A moment of joy when he was born, I cradled him in my arms and if I close my eyes now, I can revert back to that moment. I can mentally time travel to the instance when I felt a connection between his heart and mine, pumping furiously after a long, labor. I involuntarily catch my breath whenever I do this, and realize nine years have slipped by, nine beautiful, rewarding, challenging years. I imagine all the moments like granules of sand, fluidly pouring from between my fingers as I make a desperate attempt to hold on to each one of them. That is how I view parenting now as I have become older, and I am fighting to catch every grain.
Instantly there was a deeper than normal bond between us. Shortly, there was a stronger than normal fussiness about him. He was incessant by nature. Pure power wrapped up into a tight, swaddled, red- faced bundle. If I brought my face really close to his, until my eyelashes fluttered upon his cheeks, he would slowly, quiet down. I would change my tone of voice, dim the lights, find the softest blanket and just whisper “It’s your mom and she loves you”, and he would soothe down and become manageable.
I still use this technique to this day to deescalate situations that are very, quickly spiraling out of control.
ADD/ADHD. That was my answer for over 6 years. It seemed logical. High strung, lots of energy, “like a motor”, lack of focus, squirming, fidgeting, that boy cant sit still Mrs. A. Well, I thought, ok, lets get evaluated. Must be ADHD. Although my instinct is gnawing inside of me. My eyes drift to a neat, aligned, row of shiny Duracell batteries, arranged by size, with corresponding gadgets they fit. I scoop my baby up and hold on tight, taking in his sweet smell, deep within the crevices of his neck. He reciprocates my gesture, breathing deeply. We both come up for air giggling.
As a parent, I have moments of panic, sorrow, fear, in its purest, carnal form. A mother’s fear is raw, its palpable, and I had it. I poured over research studies of children with ADHD. They sounded like my son, but…not quite. The day the physician handed me the prescription for a Ritalin derived medication, I went home and cried for three days. Tears fell into dishwater as I was washing dinner dishes, bath water as I was giving evening baths, amidst the evening showers that sprinkled my garden as I tried to take a gulp of fresh air. Studies had not been conducted on children under 6. My son was 4. And I was half a woman emotionally. I watched him, disappear daily into a emotionless, void being. That dazzling smile , was gone. Our funny jokes weren’t so funny anymore, there was not a tickle on earth that could make him laugh. I remember just watching him one day stare at a picture of an airplane for 3 hours while I sat in the corner, arms wrapped around myself sobbing softly to myself. We tried four medications with horrible, awful, violent side effects. What no one realized then, was we were treating but a facet of the issue. One behavior in a spectrum of behaviors my son possessed.Just the hyperactivity. Well, what about the compulsiveness? The obsessions? The fixations on one subject matter? The physical tics, the separation anxiety,the genius quality that enabled him to remember number sequences? How did it all fit in?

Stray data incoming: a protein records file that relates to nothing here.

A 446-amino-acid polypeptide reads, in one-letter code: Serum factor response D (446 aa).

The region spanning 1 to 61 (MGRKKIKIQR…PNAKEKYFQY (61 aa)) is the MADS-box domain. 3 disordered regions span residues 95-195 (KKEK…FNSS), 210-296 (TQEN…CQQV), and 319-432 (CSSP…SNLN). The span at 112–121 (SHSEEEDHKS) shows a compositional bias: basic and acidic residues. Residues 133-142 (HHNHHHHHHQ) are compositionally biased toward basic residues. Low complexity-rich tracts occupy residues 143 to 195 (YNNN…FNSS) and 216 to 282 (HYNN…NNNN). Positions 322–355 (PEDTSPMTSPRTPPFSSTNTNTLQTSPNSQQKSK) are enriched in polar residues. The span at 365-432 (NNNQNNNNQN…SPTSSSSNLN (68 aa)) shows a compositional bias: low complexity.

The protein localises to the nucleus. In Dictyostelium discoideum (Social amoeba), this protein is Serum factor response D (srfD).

Autism??? Yes, Mrs. A., Autism. Well, that cant be. My son talked early, he walked at 9 months. He spoke simple sentences at 11 months, he recognized colors and flashcards at 1 year. Autism??? No, No way. Specifically Asperger’s Mrs. A., he has a type of Autism.That’s why the ADHD medications didn’t really react well with him, he needs a multi symptom approach. Different meds, different combinations, that work synergistically with each other.
I was referred to a specialist. Walked out of the office, drove home in the rain screaming. I screamed for my son who was at that moment sitting in his classroom trying to control his hand flapping and anxiously waiting for the bus to collect him so he could hurry home to me. I screamed for the times he suffered through endless prompts to take capsules that he hated and begged me not to give him. I screamed.
Yet, magically, we had the Answer.
Today, I tell Faris his hand flapping is a gift from God and he was chosen especially to have this gift, and he smiles proudly. I tell him, his feelings are real and his soul is good. I tell him he is super smart and he can do and be anything he wants in this whole, wide world. I show him pictures of others like him and their accomplishments, and how proud he makes me.
I hold him really close until my eyelashes flutter upon his cheeks, and whisper how much his mom loves him.